For Concord, Tuesday evening was a hat trick of budgets.
Three budgets that Concordians do or should care about passed on the same night: city of Concord, Mount Diablo Unified School District and the state's by the Legislature.
With it all coming down at the same time, circumstances forced Concord City Manager Dan Keen to multi-task. While he was at the council chambers at the Civic Center monitoring the council’s deliberations and answering questions about the budget, he had his iPad propped up and was watching Internet versions of what was going down in Sacramento.
What was going down was local redevelopment agencies, including Concord’s.
Months ago, when Democratic Gov. Jerry Brown proposed his budget, he sought to save Sacramento millions by eliminating local redevelopment agencies with a plan for different redevelopment financing. As the Legislature passed a budget Tuesday, lobbying about redevelopment continued, and the budget passed with a drastic plan to make systemic changes in funding.
The process angered Keen, monitoring from afar. “Many bills are being voted on that have not even been published,” Keen told the Concord council on Tuesday. “They (legislators) did not have an opportunity to read what they’re passing.”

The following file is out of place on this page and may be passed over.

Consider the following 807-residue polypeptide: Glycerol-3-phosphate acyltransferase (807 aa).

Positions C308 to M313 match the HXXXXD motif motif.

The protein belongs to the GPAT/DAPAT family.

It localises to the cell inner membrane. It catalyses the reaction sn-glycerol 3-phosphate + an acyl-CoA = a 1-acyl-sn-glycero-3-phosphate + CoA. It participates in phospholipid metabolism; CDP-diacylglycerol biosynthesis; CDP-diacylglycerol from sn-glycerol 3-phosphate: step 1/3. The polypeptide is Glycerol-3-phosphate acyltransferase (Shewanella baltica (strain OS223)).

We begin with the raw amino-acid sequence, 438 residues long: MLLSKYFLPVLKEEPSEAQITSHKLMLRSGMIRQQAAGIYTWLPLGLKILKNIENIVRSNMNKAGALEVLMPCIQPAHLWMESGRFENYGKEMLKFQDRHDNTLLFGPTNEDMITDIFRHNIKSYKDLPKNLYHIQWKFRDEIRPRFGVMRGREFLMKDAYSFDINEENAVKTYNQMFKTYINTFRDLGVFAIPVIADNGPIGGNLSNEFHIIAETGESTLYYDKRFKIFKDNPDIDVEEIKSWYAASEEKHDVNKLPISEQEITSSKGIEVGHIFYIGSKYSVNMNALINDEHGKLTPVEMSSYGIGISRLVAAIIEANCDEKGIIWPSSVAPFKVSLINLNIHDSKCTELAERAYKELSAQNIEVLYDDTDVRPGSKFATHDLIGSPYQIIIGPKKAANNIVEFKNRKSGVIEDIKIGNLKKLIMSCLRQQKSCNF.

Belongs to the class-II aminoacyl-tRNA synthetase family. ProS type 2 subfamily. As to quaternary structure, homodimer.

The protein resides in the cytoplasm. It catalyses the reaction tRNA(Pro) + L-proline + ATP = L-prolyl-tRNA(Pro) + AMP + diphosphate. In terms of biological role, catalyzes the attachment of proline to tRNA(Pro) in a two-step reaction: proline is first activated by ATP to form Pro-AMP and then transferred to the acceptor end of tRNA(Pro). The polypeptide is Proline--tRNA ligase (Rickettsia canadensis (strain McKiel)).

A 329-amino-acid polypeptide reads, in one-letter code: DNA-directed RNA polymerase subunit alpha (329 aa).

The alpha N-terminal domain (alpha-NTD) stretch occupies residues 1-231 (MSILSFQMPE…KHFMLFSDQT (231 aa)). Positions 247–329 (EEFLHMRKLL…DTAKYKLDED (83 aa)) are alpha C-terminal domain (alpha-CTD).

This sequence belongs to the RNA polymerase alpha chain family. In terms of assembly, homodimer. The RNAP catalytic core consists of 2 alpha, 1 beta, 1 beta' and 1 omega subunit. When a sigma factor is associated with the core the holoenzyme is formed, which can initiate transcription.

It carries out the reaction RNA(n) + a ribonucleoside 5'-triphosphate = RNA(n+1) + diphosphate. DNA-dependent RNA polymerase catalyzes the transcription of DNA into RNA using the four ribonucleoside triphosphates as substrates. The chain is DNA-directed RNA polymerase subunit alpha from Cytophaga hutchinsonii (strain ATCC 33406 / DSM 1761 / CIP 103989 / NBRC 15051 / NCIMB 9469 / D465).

Keen said the city, y, has sufficient reserves plus money from Measure Q, approved by voters in November, to “take orderly action” in response to redevelopment changes by the state.
The redevelopment restructure will be “disastrous,” said Councilman Dan Helix, particularly for the long-term effort by the city to develop the former Concord Naval Weapons Station.
Some legislators have drafted a bill that would protect cities trying to direct land use on closed military bases from the severe redevelopment changes, Keen said. The state changes would hit capital projects hard, he added.
“Unfortunately, I think it looks like litigation is going to be the route,” said Keen. “It will be very lengthy and very uncertain.”
The California Redevelopment Association and the League of California Cities are mobilizing for legal intervention. Concord City Attorney Craig Labadie said he anticipated the umbrella organizations would be the plaintiffs and not require individual cities to be party to the lawsuit.
John Shirey, executive director of the California Redevelopment Association, said on the association’s website, “We’re deeply disappointed that slim majorities in the Legislature passed this budget that relies on the illegal extortion of revenues from redevelopment agencies that will never materialize.”